Radiologic and MRI technologists are often on their feet for long periods and may need to lift or turn patients, such as to help those who are injured.

Injuries and Illnesses

Like other healthcare workers, radiologic and MRI technologists may be exposed to infectious diseases. In addition, because radiologic technologists work with imaging equipment that uses radiation, they must wear badges that measure radiation levels in the radiation area. Detailed records are kept on their cumulative lifetime dose. Although radiation hazards exist in this occupation, they are minimized by the use of protective lead aprons, gloves, and other shielding devices and by the badges that monitor exposure to radiation.

Work Schedules

Most radiologic and MRI technologists work full time. Because imaging is sometimes needed in emergency situations, some technologists work evenings, weekends, or overnight.

How to Become a Radiologic or MRI Technologist About this section

Radiologic technologists.
Radiologic technologists must follow instructions exactly to get the images needed for diagnoses.

Radiologic technologists and MRI technologists typically need an associate’s degree. MRI technologists may start out as radiologic technologists. Most states require radiologic technologists to be licensed or certified, but few states require licensure for MRI technologists. Regardless of state requirements, employers typically require or prefer to hire technologists who are certified.

Education

High school students who are interested in radiologic or MRI technology should take courses that focus on math and science, such as anatomy, biology, chemistry, and physics.

An associate’s degree is the education typically required for radiologic and MRI technologists. There also are postsecondary education programs that lead to graduate certificates or bachelor’s degrees. Education programs typically include both academic study and clinical work. Coursework includes anatomy, pathology, patient care, radiation physics and protection, and image evaluation.

The Joint Review Committee on Education in Radiologic Technology (JRCERT) accredits programs in radiography and magnetic resonance, and the American Registry of Magnetic Resonance Imaging Technologists (ARMRIT) accredits MRI programs. Some states require candidates for licensure to complete an accredited program.

Work Experience in a Related Occupation

MRI technologists typically need less than 5 years of experience in a related occupation, most often from working as a radiologic technologist.

Licenses, Certifications, and Registrations

Most states require radiologic technologists to be licensed or certified. Few states require licensure for MRI technologists. Requirements vary by state.

To become licensed, technologists usually must graduate from an accredited program and either pass a certification exam from the state or obtain certification from a credentialing organization. Technologists may be certified in multiple specialties. Certifications for radiologic technologists are available from the American Registry of Radiologic Technologists (ARRT). Certification for MRI technologists is available from the ARRT and from the American Registry of Magnetic Resonance Imaging Technologists (ARMRIT). For specific licensure requirements for radiologic technologists and MRI technologists, contact the state’s health board.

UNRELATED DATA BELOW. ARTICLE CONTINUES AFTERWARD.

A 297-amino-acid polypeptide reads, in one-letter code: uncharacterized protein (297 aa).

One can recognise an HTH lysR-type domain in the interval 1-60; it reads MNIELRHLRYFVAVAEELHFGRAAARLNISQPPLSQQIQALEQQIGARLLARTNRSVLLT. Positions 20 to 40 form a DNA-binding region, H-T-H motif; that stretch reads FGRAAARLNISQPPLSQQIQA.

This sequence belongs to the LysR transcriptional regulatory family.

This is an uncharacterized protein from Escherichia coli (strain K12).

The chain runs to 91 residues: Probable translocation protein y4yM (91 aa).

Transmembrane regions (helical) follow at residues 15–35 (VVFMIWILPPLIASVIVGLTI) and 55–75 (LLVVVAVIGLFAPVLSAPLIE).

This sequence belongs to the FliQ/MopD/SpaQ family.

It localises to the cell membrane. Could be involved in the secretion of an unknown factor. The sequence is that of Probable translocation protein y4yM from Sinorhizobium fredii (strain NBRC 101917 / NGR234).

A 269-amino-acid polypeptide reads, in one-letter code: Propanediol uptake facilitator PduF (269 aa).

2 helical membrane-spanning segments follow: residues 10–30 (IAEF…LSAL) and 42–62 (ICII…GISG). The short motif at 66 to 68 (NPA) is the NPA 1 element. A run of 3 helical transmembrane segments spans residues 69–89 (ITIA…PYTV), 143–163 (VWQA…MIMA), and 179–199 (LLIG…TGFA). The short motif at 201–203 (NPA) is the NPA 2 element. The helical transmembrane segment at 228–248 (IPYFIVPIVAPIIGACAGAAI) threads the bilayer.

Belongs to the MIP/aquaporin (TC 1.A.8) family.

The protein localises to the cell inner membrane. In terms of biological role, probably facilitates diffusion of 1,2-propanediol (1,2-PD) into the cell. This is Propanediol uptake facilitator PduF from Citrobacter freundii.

Employers typically require or prefer prospective technologists to be certified even if the state does not require it. Employers also may require or prefer that prospective technologists have certification in cardiopulmonary resuscitation (CPR) or basic life support (BLS).

Important Qualities

Detail oriented. Radiologic and MRI technologists must follow instructions exactly to get the images needed for diagnoses.

Interpersonal skills. Radiologic and MRI technologists work closely with patients who may be stressed or in pain. They must put patients at ease to get usable images.

Math skills. Radiologic and MRI technologists may need to calculate the proper amount of radiation or magnetic resonance emitted in imaging procedures.

Physical stamina. Radiologic and MRI technologists often work on their feet for long periods during their shift and must be able to lift and move patients who need help.

Technical skills. Radiologic and MRI technologists must understand how to operate complex machinery.

Pay About this section

Radiologic and MRI Technologists

Median annual wages, May 2020

Magnetic resonance imaging technologists

$74,690

Radiologic and MRI technologists

$63,710

Radiologic technologists and technicians

$61,900

Health technologists and technicians

$45,620

Total, all occupations

$41,950

 

The median annual wage for magnetic resonance imaging technologists was $74,690 in May 2020. The median wage is the wage at which half the workers in an occupation earned more than that amount and half earned less. The lowest 10 percent earned less than $52,880, and the highest 10 percent earned more than $104,210.